This is why a seemingly inconsequential word like “howbeit” actually becomes such a “big deal.”


            Ruler after ruler could give verbal and even visual worship to Jehovah but somewhere high on a mountain, tucked away from general view, was a place of illicit worship. As C. E. DeVries notes in his commentary regarding high places: “The typical high places were located on a physical height, the selection of an elevated spot seems psychological, for this location put the worshiper above their immediate environment with its mundane associations for truly the hills are a delusion, the orgies on the mountains and the land was polluted with harlotry, both physical and spiritual.”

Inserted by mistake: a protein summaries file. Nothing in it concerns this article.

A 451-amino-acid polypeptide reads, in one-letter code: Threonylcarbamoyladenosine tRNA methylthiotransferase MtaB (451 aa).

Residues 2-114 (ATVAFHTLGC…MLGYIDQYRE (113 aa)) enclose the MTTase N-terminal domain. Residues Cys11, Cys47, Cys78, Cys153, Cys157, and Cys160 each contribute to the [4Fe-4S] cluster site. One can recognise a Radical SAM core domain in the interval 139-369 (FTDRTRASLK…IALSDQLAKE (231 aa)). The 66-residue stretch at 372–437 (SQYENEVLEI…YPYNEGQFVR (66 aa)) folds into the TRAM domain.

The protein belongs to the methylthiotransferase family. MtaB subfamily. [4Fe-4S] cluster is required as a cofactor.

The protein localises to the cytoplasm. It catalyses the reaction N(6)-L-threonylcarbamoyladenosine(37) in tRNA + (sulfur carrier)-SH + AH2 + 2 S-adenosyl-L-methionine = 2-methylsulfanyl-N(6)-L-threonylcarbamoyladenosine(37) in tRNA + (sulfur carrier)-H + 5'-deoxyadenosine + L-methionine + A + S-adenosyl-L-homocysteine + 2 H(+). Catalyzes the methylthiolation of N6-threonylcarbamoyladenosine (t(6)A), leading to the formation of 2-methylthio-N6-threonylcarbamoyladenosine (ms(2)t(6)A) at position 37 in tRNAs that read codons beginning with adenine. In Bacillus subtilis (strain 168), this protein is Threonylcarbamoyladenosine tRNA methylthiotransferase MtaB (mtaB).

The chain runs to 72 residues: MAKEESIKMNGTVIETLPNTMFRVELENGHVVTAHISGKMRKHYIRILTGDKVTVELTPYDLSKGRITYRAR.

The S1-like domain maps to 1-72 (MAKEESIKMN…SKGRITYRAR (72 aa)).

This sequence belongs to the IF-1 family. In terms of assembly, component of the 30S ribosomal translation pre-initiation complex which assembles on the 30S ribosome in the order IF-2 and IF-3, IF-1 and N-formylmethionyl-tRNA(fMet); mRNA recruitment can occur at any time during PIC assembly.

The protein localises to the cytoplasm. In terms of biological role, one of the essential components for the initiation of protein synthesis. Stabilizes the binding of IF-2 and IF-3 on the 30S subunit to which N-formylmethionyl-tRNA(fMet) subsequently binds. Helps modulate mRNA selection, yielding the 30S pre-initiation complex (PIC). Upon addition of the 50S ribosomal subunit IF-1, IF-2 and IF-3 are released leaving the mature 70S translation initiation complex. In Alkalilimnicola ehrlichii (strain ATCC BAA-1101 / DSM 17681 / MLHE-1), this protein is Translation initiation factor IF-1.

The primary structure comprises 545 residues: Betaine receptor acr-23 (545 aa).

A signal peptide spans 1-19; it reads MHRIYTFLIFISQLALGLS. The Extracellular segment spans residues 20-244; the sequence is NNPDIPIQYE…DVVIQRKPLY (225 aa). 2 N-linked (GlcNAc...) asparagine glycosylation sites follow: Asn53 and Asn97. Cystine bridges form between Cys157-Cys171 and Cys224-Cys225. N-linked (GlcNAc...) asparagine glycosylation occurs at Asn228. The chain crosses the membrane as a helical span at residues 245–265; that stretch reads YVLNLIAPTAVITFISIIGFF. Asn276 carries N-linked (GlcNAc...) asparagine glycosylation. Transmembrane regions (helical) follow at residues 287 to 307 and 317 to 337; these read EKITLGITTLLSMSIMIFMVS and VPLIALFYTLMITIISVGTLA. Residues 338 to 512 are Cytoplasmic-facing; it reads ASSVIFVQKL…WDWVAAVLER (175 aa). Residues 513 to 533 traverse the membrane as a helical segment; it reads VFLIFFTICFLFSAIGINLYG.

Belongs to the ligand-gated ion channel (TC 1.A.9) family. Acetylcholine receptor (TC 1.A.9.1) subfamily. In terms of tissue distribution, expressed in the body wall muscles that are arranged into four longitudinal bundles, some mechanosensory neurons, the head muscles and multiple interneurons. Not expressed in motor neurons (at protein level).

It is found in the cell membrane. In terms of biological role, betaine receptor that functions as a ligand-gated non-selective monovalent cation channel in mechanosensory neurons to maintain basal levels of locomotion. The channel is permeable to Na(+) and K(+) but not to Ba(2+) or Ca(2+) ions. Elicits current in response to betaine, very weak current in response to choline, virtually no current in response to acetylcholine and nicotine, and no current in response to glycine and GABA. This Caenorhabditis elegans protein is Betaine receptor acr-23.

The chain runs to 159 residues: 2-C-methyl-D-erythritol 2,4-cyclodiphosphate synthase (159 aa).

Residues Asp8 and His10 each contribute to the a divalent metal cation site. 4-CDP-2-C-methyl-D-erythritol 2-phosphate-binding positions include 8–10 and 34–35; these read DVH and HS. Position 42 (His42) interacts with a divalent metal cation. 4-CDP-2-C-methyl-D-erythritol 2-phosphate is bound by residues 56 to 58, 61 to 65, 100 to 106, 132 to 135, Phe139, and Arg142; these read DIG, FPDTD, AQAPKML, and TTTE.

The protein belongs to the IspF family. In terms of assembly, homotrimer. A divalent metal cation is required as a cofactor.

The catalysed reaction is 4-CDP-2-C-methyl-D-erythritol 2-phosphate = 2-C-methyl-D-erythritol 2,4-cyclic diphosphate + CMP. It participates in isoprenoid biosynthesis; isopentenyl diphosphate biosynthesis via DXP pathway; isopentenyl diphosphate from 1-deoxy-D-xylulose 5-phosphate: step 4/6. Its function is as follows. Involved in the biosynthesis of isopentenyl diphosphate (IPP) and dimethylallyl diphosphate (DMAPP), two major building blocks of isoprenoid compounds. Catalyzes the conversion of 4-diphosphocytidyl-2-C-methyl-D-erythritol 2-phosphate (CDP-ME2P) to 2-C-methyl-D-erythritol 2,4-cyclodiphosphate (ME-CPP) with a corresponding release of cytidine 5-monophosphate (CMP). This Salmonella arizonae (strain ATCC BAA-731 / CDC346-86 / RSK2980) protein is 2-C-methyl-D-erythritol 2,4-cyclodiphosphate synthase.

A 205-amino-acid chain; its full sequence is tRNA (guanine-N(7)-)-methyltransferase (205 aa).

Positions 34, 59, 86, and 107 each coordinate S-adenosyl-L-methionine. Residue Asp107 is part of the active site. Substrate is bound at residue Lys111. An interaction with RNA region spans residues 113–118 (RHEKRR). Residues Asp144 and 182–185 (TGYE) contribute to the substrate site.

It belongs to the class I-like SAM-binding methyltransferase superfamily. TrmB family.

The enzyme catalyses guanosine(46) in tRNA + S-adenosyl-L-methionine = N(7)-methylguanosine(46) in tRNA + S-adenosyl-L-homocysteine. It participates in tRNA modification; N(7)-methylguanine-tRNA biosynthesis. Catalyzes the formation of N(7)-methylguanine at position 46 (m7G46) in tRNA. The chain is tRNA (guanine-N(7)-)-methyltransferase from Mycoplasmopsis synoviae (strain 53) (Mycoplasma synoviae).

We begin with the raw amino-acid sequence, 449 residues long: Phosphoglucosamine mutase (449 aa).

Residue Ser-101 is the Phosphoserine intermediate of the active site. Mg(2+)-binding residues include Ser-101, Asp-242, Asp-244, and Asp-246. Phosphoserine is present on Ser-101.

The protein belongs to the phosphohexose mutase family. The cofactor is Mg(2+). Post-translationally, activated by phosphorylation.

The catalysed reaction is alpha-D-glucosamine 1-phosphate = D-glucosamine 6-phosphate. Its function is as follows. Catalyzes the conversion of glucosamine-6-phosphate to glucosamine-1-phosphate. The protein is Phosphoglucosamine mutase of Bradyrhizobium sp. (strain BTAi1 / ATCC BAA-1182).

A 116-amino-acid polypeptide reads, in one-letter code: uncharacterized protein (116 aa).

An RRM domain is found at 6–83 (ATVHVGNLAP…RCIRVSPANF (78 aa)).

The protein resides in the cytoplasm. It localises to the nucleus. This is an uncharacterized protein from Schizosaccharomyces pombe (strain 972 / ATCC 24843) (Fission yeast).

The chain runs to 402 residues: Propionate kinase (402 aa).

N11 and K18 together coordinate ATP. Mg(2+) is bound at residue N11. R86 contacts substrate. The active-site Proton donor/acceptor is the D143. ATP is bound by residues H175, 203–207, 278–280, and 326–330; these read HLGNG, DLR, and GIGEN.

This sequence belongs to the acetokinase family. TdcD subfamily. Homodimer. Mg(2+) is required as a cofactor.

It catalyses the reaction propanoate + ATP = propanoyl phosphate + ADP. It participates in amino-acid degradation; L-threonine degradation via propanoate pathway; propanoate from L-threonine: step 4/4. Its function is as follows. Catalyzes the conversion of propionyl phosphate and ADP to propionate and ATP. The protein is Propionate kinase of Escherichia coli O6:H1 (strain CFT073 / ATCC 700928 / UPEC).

No matter how high and elevated these secluded places of worship were, their presence was a witness to the divided hearts which permeated a divided nation. I find an example which Dale Ralph Davis shares gives me a clearer vision of what was going on: “A wife may say that her husband is an excellent provider but a non-existent companion. We usually would not understand her to imply that she is satisfied with that state of affairs – or that she felt the abundance he supplied on the one hand somehow covered the ache on the other. So with Amaziah. Why does righteousness have to be so restrained? Why must godliness be so tame? Doesn’t this text imply that mediocre orthodoxy is not covenantal obedience?...I suppose there is an analogous situation for some of us.” We might call ourselves Christ’s followers, we might say we want to be like Jesus and yet, as D. R. Davis points out, “there is little zeal after personal piety, little effort to teach our families, not much passion to bear personal or public witness...Maybe it’s the ‘Amaziah Complex’: we don’t see why righteousness must be rigorous or godliness aggressive.” As long as the kings were doing what was right most of the time, then they left the high places alone.